This means over 120,000 residents will have easy access to over 100 miles of gorgeous, safe, fun, and functional bike path. That means that the 4,000 residents within 1,000 feet of the path can expect their property values to go up by $9,000. That's $36 million! It also means that over 10,000 pedestrians per summer weekend will be injecting local businesses with new life and new opportunities. That means my community essentially becomes beachfront property. It also means that Cincinnati is one step closer to becoming the coolest bike town in the Midwest!
|We had over 30 people for the 3 mile tour to Red Bank overpass.|
The challenge for traditional economists is putting a dollar value on these kinds of social welfare projects. But if you ask a person (or conduct a study) about what makes them happy, it is the quality of life that matters and connections. Then economists come in and find a proxy for quality and try to quantify it, at which point, the quality is no longer a quality, but a quantity. But just for a moment, let us think of ways in which the Wasson Way Project could bring value to the community, and not just hypothetical real estate price increases. How would you put a price tag on the following benefits?
-interactions with their neighbors-- fostering a spirit of reciprocity and connectedness
-experiencing other neighborhoods-- quite literally walking in new people's shoes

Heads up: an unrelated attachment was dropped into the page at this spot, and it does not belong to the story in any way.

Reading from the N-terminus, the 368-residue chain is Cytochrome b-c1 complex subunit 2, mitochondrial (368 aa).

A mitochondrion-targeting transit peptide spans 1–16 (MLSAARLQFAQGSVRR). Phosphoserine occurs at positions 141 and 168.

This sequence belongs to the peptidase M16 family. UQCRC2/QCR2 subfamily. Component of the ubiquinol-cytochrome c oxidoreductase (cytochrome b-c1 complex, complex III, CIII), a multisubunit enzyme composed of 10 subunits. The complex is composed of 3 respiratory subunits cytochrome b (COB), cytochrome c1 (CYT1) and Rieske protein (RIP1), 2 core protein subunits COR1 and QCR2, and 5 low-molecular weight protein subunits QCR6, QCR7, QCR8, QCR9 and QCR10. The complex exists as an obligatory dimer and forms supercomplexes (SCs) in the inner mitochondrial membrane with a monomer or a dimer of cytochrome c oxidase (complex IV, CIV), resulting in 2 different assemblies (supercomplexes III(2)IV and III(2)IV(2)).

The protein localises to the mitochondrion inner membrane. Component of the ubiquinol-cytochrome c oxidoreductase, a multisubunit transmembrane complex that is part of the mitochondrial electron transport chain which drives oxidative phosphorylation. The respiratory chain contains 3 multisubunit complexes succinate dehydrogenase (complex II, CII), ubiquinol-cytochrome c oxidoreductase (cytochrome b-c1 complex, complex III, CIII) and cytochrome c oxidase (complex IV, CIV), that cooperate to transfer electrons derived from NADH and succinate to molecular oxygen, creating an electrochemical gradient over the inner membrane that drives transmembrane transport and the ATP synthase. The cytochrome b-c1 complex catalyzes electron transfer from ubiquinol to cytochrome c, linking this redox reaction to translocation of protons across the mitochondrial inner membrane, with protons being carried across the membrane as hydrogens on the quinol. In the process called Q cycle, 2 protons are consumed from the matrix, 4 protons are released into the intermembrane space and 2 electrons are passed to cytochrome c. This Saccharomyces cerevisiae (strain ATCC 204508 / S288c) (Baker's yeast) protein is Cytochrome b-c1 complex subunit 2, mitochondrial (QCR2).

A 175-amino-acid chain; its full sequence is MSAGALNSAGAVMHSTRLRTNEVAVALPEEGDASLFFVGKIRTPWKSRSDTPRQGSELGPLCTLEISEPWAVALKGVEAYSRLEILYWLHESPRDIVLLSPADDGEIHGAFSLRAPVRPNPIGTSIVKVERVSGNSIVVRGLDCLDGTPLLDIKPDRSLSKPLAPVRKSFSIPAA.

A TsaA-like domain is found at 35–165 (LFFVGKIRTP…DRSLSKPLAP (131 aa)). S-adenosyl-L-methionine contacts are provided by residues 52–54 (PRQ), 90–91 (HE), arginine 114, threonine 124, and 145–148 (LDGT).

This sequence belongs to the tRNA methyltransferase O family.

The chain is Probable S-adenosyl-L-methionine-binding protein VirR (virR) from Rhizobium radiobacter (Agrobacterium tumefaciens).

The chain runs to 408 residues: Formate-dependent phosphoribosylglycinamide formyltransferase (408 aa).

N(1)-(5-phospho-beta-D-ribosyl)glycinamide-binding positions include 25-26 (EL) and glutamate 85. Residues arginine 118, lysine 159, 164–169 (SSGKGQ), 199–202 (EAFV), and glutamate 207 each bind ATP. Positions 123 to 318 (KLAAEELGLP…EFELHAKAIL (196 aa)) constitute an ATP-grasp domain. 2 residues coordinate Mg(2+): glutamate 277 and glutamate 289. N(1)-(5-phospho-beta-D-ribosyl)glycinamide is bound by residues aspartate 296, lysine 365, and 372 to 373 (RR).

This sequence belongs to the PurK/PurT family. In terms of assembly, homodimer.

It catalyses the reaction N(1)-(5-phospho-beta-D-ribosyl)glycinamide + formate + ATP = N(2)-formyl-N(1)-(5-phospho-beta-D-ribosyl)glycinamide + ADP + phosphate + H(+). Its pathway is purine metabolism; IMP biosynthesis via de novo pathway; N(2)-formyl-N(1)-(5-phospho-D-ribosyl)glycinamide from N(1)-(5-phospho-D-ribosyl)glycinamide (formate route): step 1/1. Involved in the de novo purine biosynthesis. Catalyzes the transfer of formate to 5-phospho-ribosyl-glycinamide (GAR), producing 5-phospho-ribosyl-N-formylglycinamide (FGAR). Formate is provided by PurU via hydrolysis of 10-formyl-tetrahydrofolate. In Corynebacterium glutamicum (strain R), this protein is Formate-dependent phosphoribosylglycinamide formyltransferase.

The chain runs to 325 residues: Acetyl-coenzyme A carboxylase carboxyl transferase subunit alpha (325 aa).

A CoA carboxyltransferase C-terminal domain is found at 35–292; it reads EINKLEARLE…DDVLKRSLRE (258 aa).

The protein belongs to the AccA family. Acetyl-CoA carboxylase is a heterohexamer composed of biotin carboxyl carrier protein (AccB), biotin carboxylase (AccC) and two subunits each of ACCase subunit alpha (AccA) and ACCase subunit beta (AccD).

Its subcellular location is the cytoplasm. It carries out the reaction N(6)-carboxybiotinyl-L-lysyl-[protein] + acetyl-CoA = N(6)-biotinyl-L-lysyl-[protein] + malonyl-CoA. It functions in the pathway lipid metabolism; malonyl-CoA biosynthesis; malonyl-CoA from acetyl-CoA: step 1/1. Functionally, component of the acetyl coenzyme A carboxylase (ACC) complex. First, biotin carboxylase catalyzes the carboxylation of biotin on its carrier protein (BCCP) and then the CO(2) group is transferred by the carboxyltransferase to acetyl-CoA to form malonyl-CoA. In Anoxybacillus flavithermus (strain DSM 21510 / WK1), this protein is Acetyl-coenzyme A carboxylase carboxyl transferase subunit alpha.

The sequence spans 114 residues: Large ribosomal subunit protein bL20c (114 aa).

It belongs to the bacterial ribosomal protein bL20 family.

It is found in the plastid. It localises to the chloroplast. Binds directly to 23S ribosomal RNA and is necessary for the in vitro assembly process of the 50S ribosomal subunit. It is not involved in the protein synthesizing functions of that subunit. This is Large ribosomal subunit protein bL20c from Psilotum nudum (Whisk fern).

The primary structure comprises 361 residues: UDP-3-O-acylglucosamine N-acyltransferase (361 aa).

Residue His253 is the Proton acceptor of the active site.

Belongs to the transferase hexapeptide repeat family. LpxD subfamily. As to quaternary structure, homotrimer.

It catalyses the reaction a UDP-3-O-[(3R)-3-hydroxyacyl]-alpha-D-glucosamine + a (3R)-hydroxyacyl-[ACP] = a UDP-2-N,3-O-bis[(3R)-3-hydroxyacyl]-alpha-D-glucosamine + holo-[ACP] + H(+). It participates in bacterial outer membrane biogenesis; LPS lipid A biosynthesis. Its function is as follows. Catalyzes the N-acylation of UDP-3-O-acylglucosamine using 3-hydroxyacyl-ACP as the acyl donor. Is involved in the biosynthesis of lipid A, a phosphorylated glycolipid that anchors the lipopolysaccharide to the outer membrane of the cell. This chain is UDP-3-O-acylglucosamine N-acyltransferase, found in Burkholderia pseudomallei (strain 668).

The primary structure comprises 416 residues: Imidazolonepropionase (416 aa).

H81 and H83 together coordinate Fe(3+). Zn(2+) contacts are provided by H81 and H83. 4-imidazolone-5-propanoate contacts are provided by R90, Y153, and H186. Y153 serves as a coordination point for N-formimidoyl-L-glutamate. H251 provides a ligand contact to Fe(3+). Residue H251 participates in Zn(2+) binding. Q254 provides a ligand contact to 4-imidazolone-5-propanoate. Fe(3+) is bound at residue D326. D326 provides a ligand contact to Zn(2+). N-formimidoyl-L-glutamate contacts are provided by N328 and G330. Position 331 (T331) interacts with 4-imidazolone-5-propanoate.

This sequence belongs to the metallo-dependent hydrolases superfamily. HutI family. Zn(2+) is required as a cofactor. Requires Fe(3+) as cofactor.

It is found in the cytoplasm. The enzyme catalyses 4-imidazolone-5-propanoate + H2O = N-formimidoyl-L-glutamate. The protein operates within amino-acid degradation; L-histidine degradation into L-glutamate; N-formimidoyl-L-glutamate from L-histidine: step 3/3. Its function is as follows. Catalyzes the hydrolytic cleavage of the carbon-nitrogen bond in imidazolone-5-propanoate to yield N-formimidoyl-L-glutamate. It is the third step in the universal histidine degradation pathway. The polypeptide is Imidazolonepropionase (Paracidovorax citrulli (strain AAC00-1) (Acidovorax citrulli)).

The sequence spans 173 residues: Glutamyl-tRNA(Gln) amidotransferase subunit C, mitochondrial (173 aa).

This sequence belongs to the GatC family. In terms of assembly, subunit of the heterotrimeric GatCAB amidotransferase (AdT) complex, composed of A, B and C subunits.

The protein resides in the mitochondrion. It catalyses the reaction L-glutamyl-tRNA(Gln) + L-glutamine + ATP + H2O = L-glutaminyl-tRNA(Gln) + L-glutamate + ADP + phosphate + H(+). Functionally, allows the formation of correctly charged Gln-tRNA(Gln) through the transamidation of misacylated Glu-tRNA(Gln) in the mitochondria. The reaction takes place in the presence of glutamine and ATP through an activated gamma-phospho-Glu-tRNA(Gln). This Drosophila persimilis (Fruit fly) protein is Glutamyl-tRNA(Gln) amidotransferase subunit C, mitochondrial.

-being active and healthy-- spending less time sedentary, depressed, and medicated
-spending less money on gas and less time in polluted traffic jams- one of the biggest causes of people's stress
-decompressing from work on a bike ride home rather than coming home agitated and ornery and bent on divorce
-dollars circulated locally with opportunities for local tourism
-more people feeling safe on their bikes/rollerblades/scooters/etc and learning to love playing again
-closeness to nature and some of the city's best natural assets.
|My happy wife Susie striking a pose beneath the Marburg Ave bridge (my street!)|
From the Wasson Way Facebook site, I ripped the following self-description of the project:
Did you know there are 6.5 miles of unused railroad tracks running through some of the most popular parks, residential and shopping areas in Cincinnati...?
The Wasson Road railroad tracks - the tracks running through Xavier, past Buskens and the Hyde Park Kroger - span the neighborhoods of Evanston, Norwood, Hyde Park, Oakley, Mt Lookout, Fairfax, and Mariemont. The trail begins at Xavier Univers...ity, passes by Withrow High School, Rookwood Pavilion, Hyde Park Plaza, Ault Park, and ends at the beginning of the 78 mile Little Miami Bike Trail. You can go all the way to Dayton, OH or Urbana, OH on this trail! In the future, it will also connect to Cincinnati's riverfront via the Ohio River Way Trail (which is under construction and also needs your support!). (http://www.ohioriverway.org/ohio-river-trail/)
Please note that these tracks still belong to the railroad company, but they haven't been used for over two years. We are a group of volunteers supporting the transformation of this right-of-way into a bike and pedestrian path. We hope you will join our efforts! The first step you can take towards supporting us is by becoming our Facebook fan!
One of the more exciting factoids I learned tonight was that the City of Cincinnati owns a critical stretch of railroad that basically links Detroit with several key auto-part manufacturing towns to Chattanooga, TN. It leases this track to Norfolk Southern for the price of $15,000,000 per year. This seems like a hefty incentive for Norfolk Southern to make Cincinnati happy by granting the right of way for Wasson Way, so that Cincinnati can make Norfolk Southern happy with cheaper rent to Chattanooga.
|Ault Park Trestle could be the sweetest part of the path. It almost looks like part of The Beast roller coaster without the tunnel.|
|There's the greatest roller coaster tunnel of all time.|